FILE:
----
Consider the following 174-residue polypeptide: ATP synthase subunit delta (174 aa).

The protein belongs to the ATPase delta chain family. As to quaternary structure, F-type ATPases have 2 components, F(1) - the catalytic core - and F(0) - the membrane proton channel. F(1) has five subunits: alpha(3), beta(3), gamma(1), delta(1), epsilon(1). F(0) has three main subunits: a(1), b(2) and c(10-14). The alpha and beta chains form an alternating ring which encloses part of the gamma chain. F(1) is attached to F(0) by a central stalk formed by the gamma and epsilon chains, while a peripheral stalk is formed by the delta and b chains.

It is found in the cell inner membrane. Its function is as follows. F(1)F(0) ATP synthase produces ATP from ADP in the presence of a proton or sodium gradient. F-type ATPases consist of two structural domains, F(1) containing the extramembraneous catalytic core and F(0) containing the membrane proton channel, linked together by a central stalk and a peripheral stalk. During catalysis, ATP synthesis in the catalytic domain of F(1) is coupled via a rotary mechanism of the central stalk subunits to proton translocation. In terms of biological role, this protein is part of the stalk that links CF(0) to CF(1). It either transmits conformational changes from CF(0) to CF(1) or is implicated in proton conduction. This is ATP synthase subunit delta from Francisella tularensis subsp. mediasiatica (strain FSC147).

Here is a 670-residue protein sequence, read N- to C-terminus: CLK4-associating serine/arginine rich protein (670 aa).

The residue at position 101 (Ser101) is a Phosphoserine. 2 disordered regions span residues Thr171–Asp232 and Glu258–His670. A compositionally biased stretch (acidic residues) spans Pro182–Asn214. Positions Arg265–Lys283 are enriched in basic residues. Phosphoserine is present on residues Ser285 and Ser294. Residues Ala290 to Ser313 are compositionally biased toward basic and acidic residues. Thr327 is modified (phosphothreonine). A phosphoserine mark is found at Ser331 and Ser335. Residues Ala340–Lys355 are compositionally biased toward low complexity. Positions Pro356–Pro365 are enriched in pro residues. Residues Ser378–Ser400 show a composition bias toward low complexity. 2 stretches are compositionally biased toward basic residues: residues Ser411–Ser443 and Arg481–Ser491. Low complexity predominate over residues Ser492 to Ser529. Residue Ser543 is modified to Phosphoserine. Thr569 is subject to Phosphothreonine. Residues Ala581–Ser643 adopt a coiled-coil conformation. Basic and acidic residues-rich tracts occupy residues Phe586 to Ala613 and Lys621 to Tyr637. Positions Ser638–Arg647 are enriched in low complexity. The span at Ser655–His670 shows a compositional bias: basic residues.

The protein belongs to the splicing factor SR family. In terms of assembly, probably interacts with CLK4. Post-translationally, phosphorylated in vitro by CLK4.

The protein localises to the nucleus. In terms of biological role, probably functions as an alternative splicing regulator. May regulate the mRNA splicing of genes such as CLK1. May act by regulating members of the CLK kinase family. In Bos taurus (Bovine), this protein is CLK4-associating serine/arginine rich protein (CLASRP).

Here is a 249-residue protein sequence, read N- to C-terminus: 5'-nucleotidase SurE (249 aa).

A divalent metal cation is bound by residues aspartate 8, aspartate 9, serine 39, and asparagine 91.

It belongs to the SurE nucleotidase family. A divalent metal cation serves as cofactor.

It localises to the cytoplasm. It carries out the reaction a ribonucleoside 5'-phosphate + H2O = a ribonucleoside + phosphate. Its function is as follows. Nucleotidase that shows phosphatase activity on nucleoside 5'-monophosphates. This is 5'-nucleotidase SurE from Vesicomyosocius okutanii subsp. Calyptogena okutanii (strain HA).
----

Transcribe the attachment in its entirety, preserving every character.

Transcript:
Consider the following 174-residue polypeptide: ATP synthase subunit delta (174 aa).

The protein belongs to the ATPase delta chain family. As to quaternary structure, F-type ATPases have 2 components, F(1) - the catalytic core - and F(0) - the membrane proton channel. F(1) has five subunits: alpha(3), beta(3), gamma(1), delta(1), epsilon(1). F(0) has three main subunits: a(1), b(2) and c(10-14). The alpha and beta chains form an alternating ring which encloses part of the gamma chain. F(1) is attached to F(0) by a central stalk formed by the gamma and epsilon chains, while a peripheral stalk is formed by the delta and b chains.

It is found in the cell inner membrane. Its function is as follows. F(1)F(0) ATP synthase produces ATP from ADP in the presence of a proton or sodium gradient. F-type ATPases consist of two structural domains, F(1) containing the extramembraneous catalytic core and F(0) containing the membrane proton channel, linked together by a central stalk and a peripheral stalk. During catalysis, ATP synthesis in the catalytic domain of F(1) is coupled via a rotary mechanism of the central stalk subunits to proton translocation. In terms of biological role, this protein is part of the stalk that links CF(0) to CF(1). It either transmits conformational changes from CF(0) to CF(1) or is implicated in proton conduction. This is ATP synthase subunit delta from Francisella tularensis subsp. mediasiatica (strain FSC147).

Here is a 670-residue protein sequence, read N- to C-terminus: CLK4-associating serine/arginine rich protein (670 aa).

The residue at position 101 (Ser101) is a Phosphoserine. 2 disordered regions span residues Thr171–Asp232 and Glu258–His670. A compositionally biased stretch (acidic residues) spans Pro182–Asn214. Positions Arg265–Lys283 are enriched in basic residues. Phosphoserine is present on residues Ser285 and Ser294. Residues Ala290 to Ser313 are compositionally biased toward basic and acidic residues. Thr327 is modified (phosphothreonine). A phosphoserine mark is found at Ser331 and Ser335. Residues Ala340–Lys355 are compositionally biased toward low complexity. Positions Pro356–Pro365 are enriched in pro residues. Residues Ser378–Ser400 show a composition bias toward low complexity. 2 stretches are compositionally biased toward basic residues: residues Ser411–Ser443 and Arg481–Ser491. Low complexity predominate over residues Ser492 to Ser529. Residue Ser543 is modified to Phosphoserine. Thr569 is subject to Phosphothreonine. Residues Ala581–Ser643 adopt a coiled-coil conformation. Basic and acidic residues-rich tracts occupy residues Phe586 to Ala613 and Lys621 to Tyr637. Positions Ser638–Arg647 are enriched in low complexity. The span at Ser655–His670 shows a compositional bias: basic residues.

The protein belongs to the splicing factor SR family. In terms of assembly, probably interacts with CLK4. Post-translationally, phosphorylated in vitro by CLK4.

The protein localises to the nucleus. In terms of biological role, probably functions as an alternative splicing regulator. May regulate the mRNA splicing of genes such as CLK1. May act by regulating members of the CLK kinase family. In Bos taurus (Bovine), this protein is CLK4-associating serine/arginine rich protein (CLASRP).

Here is a 249-residue protein sequence, read N- to C-terminus: 5'-nucleotidase SurE (249 aa).

A divalent metal cation is bound by residues aspartate 8, aspartate 9, serine 39, and asparagine 91.

It belongs to the SurE nucleotidase family. A divalent metal cation serves as cofactor.

It localises to the cytoplasm. It carries out the reaction a ribonucleoside 5'-phosphate + H2O = a ribonucleoside + phosphate. Its function is as follows. Nucleotidase that shows phosphatase activity on nucleoside 5'-monophosphates. This is 5'-nucleotidase SurE from Vesicomyosocius okutanii subsp. Calyptogena okutanii (strain HA).